The three-member panel, which held its first public hearings at Kitamaat Village in January, is assessing the environmental effects of the project and is reviewing the Enbridge Inc. application under both the Canadian Environmental Assessment Act and the National Energy Board Act.
Under the NEB Act, the panel will decide if the project is in the public interest. It will assess its environmental effects under the Canadian Environmental Assessment Act and make recommendations to the Conservative government.
“We’re not ramming anything through,” Mr. Oliver said. “We don’t want any project to proceed unless it’s safe for the environment and safe for Canadians.”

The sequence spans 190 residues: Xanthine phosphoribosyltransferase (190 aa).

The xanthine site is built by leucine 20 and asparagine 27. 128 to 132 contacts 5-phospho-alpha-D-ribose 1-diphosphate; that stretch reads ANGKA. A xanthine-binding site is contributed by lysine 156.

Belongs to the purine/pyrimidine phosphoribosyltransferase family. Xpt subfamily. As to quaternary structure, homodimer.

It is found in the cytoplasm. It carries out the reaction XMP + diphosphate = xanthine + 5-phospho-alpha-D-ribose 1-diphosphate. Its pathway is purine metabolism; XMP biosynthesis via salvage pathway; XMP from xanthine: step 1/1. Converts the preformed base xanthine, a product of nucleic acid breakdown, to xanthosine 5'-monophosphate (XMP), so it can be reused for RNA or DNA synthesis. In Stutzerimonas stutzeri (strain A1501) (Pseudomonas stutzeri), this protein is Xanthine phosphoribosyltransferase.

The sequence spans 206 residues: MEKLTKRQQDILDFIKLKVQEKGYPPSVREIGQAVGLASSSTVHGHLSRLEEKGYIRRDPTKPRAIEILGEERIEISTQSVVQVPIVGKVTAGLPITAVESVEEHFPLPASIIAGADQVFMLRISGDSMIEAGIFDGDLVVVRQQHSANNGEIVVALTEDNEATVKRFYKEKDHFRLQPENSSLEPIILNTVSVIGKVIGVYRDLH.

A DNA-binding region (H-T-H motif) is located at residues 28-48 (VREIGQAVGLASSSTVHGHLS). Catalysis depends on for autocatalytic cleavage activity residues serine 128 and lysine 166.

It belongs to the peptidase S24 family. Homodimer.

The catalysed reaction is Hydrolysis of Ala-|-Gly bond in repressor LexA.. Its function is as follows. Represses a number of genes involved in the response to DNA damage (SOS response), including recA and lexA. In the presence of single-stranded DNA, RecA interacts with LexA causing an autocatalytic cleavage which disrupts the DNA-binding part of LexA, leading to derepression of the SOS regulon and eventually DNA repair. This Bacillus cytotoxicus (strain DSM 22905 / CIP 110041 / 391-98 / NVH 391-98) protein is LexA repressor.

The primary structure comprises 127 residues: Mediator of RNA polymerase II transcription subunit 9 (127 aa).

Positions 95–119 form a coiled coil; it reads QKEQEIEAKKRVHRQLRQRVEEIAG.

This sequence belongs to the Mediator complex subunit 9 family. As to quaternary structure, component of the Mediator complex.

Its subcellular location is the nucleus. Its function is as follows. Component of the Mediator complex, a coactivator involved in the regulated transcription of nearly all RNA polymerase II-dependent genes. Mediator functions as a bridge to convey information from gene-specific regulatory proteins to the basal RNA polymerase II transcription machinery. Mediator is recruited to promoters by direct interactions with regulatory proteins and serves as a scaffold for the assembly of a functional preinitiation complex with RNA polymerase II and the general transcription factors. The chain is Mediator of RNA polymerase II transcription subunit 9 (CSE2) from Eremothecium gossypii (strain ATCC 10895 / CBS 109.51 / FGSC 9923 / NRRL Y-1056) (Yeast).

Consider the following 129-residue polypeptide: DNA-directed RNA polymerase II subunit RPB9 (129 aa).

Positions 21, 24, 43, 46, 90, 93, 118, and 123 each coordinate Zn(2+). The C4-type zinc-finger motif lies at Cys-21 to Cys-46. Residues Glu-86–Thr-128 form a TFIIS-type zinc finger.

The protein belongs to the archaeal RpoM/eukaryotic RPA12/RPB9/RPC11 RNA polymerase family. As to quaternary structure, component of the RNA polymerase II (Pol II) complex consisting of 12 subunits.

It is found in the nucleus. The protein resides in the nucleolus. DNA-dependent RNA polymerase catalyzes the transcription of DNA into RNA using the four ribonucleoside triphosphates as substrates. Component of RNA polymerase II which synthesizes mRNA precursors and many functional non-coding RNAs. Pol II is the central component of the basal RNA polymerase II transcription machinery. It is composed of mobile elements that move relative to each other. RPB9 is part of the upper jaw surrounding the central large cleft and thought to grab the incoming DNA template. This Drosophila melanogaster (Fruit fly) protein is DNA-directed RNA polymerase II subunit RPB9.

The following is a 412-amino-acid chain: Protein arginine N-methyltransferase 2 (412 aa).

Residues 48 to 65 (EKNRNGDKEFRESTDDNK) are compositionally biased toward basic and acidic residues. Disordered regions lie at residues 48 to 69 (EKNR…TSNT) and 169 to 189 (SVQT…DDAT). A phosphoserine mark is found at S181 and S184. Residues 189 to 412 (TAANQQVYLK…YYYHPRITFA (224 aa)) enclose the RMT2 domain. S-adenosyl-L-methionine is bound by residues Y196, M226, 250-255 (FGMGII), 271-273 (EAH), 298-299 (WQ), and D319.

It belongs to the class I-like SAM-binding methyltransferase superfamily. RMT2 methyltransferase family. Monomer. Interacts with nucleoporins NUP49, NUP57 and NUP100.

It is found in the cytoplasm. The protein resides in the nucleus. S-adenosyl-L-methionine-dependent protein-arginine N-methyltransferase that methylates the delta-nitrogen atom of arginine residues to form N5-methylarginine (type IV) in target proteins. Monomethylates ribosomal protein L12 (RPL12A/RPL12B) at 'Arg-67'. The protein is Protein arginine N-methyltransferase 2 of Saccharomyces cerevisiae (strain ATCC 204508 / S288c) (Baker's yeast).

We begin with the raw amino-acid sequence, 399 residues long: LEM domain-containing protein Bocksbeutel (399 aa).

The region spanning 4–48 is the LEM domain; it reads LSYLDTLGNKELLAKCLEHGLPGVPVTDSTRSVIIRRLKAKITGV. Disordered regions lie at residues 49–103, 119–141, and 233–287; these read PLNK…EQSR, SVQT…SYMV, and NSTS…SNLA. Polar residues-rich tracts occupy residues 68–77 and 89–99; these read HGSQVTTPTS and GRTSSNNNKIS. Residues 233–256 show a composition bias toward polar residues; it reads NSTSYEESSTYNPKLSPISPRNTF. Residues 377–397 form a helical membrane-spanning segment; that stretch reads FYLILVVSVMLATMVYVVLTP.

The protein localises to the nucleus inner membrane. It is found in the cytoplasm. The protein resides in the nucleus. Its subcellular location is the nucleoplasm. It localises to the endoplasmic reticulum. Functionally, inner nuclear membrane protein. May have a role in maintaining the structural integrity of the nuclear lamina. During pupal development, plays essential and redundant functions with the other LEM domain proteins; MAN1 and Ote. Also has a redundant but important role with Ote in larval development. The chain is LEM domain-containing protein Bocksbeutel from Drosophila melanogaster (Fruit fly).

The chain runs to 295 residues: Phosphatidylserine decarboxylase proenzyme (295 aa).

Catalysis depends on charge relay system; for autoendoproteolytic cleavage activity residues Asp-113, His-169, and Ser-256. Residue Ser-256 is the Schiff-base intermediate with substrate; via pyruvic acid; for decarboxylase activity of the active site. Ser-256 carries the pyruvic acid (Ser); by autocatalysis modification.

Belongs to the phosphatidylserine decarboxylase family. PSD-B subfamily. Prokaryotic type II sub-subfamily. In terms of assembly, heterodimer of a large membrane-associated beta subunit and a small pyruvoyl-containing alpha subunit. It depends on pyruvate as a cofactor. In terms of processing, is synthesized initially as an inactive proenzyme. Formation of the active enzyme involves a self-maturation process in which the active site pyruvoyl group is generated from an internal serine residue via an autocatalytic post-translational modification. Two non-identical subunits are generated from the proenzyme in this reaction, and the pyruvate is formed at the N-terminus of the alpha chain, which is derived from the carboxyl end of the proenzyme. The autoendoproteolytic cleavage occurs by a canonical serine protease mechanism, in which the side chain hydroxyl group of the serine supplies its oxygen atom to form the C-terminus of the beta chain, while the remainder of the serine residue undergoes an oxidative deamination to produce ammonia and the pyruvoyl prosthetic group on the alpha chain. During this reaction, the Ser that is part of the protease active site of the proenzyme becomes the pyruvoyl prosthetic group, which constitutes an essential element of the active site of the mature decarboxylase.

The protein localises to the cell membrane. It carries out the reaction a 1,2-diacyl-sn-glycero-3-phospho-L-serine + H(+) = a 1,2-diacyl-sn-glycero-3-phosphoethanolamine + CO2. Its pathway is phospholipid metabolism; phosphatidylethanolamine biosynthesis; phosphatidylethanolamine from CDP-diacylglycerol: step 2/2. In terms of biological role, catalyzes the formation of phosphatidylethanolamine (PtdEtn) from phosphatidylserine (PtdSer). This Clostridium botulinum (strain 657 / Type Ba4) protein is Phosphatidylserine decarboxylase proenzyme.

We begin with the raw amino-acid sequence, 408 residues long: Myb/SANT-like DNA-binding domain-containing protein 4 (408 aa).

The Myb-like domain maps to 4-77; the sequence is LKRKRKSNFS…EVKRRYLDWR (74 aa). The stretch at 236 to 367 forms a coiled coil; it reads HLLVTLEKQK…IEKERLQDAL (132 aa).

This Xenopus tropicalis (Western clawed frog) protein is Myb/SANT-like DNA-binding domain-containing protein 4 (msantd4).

He said the Conservatives have not spoken to the panel members about altering the hearing process. But he said he believed they are aware of the government’s plans to modernize the regulatory review process, including keeping project reviews to two years.
“We’ve had no direct communications with them,” he said. “I’m assuming they are aware of where we intend to go with this legislation.”
The panel estimates hearings – including oral evidence, statements and final arguments from intervenors, government participants and Enbridge – will conclude in April, 2013, with the release of the Environmental Assessment Report in the fall of 2013 and the final decision on the project at the end of 2013.
The hearings process began last January and if it wraps up on schedule, it will come in at just under 24 months. More than 4,300 individuals and groups have registered to speak at the hearings across British Columbia and Alberta.